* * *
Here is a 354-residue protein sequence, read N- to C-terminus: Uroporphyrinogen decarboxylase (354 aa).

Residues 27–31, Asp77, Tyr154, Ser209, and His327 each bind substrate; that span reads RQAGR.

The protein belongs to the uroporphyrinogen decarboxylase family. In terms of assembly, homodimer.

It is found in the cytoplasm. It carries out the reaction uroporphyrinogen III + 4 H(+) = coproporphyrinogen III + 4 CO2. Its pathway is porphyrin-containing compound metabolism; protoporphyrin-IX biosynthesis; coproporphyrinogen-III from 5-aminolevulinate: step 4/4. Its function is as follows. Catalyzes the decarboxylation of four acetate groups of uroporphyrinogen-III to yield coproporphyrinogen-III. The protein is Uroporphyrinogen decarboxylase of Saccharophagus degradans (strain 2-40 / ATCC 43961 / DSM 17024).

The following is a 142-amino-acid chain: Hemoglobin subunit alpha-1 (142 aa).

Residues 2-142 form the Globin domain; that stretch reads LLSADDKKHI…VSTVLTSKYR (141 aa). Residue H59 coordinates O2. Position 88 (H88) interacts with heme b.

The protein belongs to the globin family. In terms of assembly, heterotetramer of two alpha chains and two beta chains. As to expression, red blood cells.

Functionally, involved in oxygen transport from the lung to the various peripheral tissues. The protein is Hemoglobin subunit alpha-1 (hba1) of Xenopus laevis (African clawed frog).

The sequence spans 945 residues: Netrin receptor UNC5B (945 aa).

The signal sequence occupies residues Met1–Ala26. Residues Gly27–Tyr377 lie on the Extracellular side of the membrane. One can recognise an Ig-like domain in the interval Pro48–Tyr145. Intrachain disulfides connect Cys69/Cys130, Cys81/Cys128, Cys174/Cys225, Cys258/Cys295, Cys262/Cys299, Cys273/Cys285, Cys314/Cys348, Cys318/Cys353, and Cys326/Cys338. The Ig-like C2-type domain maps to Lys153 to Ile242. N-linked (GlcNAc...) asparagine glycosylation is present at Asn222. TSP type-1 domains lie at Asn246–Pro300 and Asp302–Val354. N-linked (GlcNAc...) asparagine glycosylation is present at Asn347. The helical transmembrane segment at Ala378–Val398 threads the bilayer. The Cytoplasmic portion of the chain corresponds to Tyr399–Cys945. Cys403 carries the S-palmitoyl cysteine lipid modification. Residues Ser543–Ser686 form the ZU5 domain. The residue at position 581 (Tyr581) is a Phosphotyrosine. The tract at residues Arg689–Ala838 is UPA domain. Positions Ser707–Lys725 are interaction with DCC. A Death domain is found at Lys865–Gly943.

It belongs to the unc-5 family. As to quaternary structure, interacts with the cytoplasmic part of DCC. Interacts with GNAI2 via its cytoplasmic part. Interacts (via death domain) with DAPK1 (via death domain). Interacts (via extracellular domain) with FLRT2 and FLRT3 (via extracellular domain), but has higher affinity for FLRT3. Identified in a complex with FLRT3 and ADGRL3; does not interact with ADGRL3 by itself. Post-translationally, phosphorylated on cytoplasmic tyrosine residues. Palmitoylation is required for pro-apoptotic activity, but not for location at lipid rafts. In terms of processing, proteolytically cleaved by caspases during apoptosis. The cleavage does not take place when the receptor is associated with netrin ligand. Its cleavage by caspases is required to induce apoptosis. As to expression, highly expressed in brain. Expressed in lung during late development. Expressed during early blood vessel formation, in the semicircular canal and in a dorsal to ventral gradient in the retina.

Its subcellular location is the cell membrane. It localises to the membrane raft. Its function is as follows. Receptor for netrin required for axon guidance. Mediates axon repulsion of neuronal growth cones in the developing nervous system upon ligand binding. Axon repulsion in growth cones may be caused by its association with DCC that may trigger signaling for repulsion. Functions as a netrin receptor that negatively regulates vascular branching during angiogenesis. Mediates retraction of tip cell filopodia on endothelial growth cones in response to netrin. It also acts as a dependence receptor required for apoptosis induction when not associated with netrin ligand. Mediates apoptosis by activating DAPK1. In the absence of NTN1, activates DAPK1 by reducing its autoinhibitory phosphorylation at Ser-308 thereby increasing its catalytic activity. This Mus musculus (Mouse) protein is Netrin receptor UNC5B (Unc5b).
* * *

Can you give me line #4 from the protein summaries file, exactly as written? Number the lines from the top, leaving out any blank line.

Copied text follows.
It is found in the cytoplasm. It carries out the reaction uroporphyrinogen III + 4 H(+) = coproporphyrinogen III + 4 CO2. Its pathway is porphyrin-containing compound metabolism; protoporphyrin-IX biosynthesis; coproporphyrinogen-III from 5-aminolevulinate: step 4/4. Its function is as follows. Catalyzes the decarboxylation of four acetate groups of uroporphyrinogen-III to yield coproporphyrinogen-III. The protein is Uroporphyrinogen decarboxylase of Saccharophagus degradans (strain 2-40 / ATCC 43961 / DSM 17024).